Stage Buzz: Justin Timberlake
Illinois Entertainer — He may have taken a six year hiatus from recording and touring, but ever since Justin Timberlake returned with a double-decker installment of The 20/20 Experience (RCA), he’s more than made up for lost time, especially when it comes to performing in Chicago. As if last year’s Soldier Field sellout with Jay Z wasn’t enough, JT notched two full capacity United Center shows earlier this year with the demand still so overwhelming the encore leg yielded another sellout at «the house #23 built» (on a Monday night, no less).
And after two-and-half riveting hours split between two sets, it was obvious why Timberlake’s never ending juggernaut isn’t just one of the most compelling of the last year and change, but hands down the touchstone of his career (NSYNC or otherwise) thus far. Much like Beyonce’s ability to break from a major group and become the preeminent female star of her generation, JT’s essentially that male counterpart who effortlessly merges sheer delectability, songwriting substance and trendsetting production, while always winking back fondly at yesteryear.
All of those traits were shared in spades as Timberlake, a horn-centric band straight out of soul’s golden era and caravan of dancers thrust their way around «Pusher Love Girl», plucked the funky rhythms of «Rock Your Body» straight out of the ’70s and simmered seductively throughout «FutureSex/LoveSound». For «Until The End Of Time», the 33-year-old played some sensual piano as he crooned neo-soul style, while just as naturally transitioning towards hip-hop heavyweight «Holy Grail» mashed up with the purebred pop of «Cry Me A River».
However, the show’s real apex came when the headliner and his entourage were elevated and transported by a mega platform over the ground floor to a secondary stage, busting some serious moves as the «Let The Groove Get In» exploded with saucy, Miami Sound Machine-inspired rhythms. Once re-situated, Timberlake keyed into his affinity for old school showmanship, first touching on his Memphis roots with a hip-swiveling rendition of Elvis Presley’s «Heartbreak Hotel» and then morphing his latest acoustic cut «Not A Bad Thing» with Michael Jackson’s well-matched «Human Nature».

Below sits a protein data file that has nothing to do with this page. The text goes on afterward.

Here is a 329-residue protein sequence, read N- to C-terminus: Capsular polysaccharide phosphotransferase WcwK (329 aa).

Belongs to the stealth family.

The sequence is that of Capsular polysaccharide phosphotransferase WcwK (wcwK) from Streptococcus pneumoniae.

Fast forward a few songs (plus a return to the main stage) and JT acknowledged the ongoing new jack swing influence of Bell Biv DeVoe’s «Poison», which earned an even more potent reaction than some of his intermediary originals, though it was quickly usurped by «Suit & Tie», complete with the suave choreography from the playful music video. There was absolutely no mistaking whose music ruled the night by the time «SexyBack» rolled around in the encore, filling the aisles swiftly with dancers lit up by the lasers that criss-crossed the arena like lightening bolts.
The grand finale «Mirrors» initially appeared anticlimactic, slowly building as a contemplative ballad before kicking into its infectious chorus, though once the floodlights beamed all the way up to the rafters, not a single soul was left silent in a mass sing-a-long. In an era when few artists last a year (let alone a decade or a lifetime), The 20/20 Experience substantiated time and time again Timberlake’s not just one of today’s top superstars, but well on the way towards inheriting the longevity amassed by his heroes.
United Center, Chicago
Monday, December 7, 2014